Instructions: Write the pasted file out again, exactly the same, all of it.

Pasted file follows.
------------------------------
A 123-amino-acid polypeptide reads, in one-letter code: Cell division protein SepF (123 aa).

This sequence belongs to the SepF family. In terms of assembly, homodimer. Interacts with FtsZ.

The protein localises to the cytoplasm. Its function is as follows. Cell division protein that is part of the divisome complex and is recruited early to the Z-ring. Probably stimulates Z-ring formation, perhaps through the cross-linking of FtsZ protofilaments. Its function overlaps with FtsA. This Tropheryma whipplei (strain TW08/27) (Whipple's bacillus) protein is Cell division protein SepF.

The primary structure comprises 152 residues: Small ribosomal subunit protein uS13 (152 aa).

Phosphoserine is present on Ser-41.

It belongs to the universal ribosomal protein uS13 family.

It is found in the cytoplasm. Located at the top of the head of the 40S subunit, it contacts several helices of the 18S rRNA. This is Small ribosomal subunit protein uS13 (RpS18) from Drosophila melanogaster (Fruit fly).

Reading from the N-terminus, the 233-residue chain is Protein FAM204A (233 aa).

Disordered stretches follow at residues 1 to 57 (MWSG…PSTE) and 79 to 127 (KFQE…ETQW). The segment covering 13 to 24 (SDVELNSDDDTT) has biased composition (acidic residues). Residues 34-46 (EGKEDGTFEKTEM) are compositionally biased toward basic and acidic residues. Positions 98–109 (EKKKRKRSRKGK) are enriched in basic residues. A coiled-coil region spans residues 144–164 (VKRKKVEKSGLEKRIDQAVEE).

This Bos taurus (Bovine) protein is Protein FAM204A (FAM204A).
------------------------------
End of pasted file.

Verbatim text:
A 123-amino-acid polypeptide reads, in one-letter code: Cell division protein SepF (123 aa).

This sequence belongs to the SepF family. In terms of assembly, homodimer. Interacts with FtsZ.

The protein localises to the cytoplasm. Its function is as follows. Cell division protein that is part of the divisome complex and is recruited early to the Z-ring. Probably stimulates Z-ring formation, perhaps through the cross-linking of FtsZ protofilaments. Its function overlaps with FtsA. This Tropheryma whipplei (strain TW08/27) (Whipple's bacillus) protein is Cell division protein SepF.

The primary structure comprises 152 residues: Small ribosomal subunit protein uS13 (152 aa).

Phosphoserine is present on Ser-41.

It belongs to the universal ribosomal protein uS13 family.

It is found in the cytoplasm. Located at the top of the head of the 40S subunit, it contacts several helices of the 18S rRNA. This is Small ribosomal subunit protein uS13 (RpS18) from Drosophila melanogaster (Fruit fly).

Reading from the N-terminus, the 233-residue chain is Protein FAM204A (233 aa).

Disordered stretches follow at residues 1 to 57 (MWSG…PSTE) and 79 to 127 (KFQE…ETQW). The segment covering 13 to 24 (SDVELNSDDDTT) has biased composition (acidic residues). Residues 34-46 (EGKEDGTFEKTEM) are compositionally biased toward basic and acidic residues. Positions 98–109 (EKKKRKRSRKGK) are enriched in basic residues. A coiled-coil region spans residues 144–164 (VKRKKVEKSGLEKRIDQAVEE).

This Bos taurus (Bovine) protein is Protein FAM204A (FAM204A).